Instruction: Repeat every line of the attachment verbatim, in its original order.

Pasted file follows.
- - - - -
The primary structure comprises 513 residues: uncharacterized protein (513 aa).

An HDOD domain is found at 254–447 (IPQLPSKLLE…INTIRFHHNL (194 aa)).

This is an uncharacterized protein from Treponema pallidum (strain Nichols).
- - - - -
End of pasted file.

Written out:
The primary structure comprises 513 residues: uncharacterized protein (513 aa).

An HDOD domain is found at 254–447 (IPQLPSKLLE…INTIRFHHNL (194 aa)).

This is an uncharacterized protein from Treponema pallidum (strain Nichols).